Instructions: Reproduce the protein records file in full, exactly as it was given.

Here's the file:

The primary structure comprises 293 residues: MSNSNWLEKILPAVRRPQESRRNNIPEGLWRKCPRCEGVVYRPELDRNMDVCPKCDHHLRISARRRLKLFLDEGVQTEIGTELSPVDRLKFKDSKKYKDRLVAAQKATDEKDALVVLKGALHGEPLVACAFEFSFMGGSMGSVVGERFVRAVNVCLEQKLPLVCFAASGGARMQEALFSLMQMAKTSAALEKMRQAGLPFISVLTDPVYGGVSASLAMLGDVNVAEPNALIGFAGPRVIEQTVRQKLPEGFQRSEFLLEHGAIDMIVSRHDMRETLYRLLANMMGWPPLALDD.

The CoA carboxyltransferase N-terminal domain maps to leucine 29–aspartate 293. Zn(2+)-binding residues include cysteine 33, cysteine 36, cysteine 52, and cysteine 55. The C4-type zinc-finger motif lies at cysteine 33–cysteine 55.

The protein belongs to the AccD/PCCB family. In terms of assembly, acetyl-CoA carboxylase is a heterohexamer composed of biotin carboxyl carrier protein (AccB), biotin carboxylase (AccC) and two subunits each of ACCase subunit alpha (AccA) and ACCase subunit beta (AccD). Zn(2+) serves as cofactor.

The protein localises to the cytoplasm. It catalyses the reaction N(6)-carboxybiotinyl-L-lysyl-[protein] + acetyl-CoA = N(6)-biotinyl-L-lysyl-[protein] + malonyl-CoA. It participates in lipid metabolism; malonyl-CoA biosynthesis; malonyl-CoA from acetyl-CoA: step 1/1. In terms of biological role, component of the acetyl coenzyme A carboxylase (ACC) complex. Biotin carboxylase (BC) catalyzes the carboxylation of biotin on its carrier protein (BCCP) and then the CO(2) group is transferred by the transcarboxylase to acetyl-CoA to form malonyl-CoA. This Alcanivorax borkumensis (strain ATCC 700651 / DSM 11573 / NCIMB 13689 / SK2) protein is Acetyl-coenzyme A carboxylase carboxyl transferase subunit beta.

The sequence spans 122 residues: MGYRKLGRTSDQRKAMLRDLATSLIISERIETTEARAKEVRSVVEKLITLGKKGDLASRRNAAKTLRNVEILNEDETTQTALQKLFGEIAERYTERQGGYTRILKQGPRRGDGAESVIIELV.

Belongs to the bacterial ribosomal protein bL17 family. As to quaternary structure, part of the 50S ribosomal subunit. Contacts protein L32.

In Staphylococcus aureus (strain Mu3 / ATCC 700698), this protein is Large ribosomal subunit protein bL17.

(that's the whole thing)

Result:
The primary structure comprises 293 residues: MSNSNWLEKILPAVRRPQESRRNNIPEGLWRKCPRCEGVVYRPELDRNMDVCPKCDHHLRISARRRLKLFLDEGVQTEIGTELSPVDRLKFKDSKKYKDRLVAAQKATDEKDALVVLKGALHGEPLVACAFEFSFMGGSMGSVVGERFVRAVNVCLEQKLPLVCFAASGGARMQEALFSLMQMAKTSAALEKMRQAGLPFISVLTDPVYGGVSASLAMLGDVNVAEPNALIGFAGPRVIEQTVRQKLPEGFQRSEFLLEHGAIDMIVSRHDMRETLYRLLANMMGWPPLALDD.

The CoA carboxyltransferase N-terminal domain maps to leucine 29–aspartate 293. Zn(2+)-binding residues include cysteine 33, cysteine 36, cysteine 52, and cysteine 55. The C4-type zinc-finger motif lies at cysteine 33–cysteine 55.

The protein belongs to the AccD/PCCB family. In terms of assembly, acetyl-CoA carboxylase is a heterohexamer composed of biotin carboxyl carrier protein (AccB), biotin carboxylase (AccC) and two subunits each of ACCase subunit alpha (AccA) and ACCase subunit beta (AccD). Zn(2+) serves as cofactor.

The protein localises to the cytoplasm. It catalyses the reaction N(6)-carboxybiotinyl-L-lysyl-[protein] + acetyl-CoA = N(6)-biotinyl-L-lysyl-[protein] + malonyl-CoA. It participates in lipid metabolism; malonyl-CoA biosynthesis; malonyl-CoA from acetyl-CoA: step 1/1. In terms of biological role, component of the acetyl coenzyme A carboxylase (ACC) complex. Biotin carboxylase (BC) catalyzes the carboxylation of biotin on its carrier protein (BCCP) and then the CO(2) group is transferred by the transcarboxylase to acetyl-CoA to form malonyl-CoA. This Alcanivorax borkumensis (strain ATCC 700651 / DSM 11573 / NCIMB 13689 / SK2) protein is Acetyl-coenzyme A carboxylase carboxyl transferase subunit beta.

The sequence spans 122 residues: MGYRKLGRTSDQRKAMLRDLATSLIISERIETTEARAKEVRSVVEKLITLGKKGDLASRRNAAKTLRNVEILNEDETTQTALQKLFGEIAERYTERQGGYTRILKQGPRRGDGAESVIIELV.

Belongs to the bacterial ribosomal protein bL17 family. As to quaternary structure, part of the 50S ribosomal subunit. Contacts protein L32.

In Staphylococcus aureus (strain Mu3 / ATCC 700698), this protein is Large ribosomal subunit protein bL17.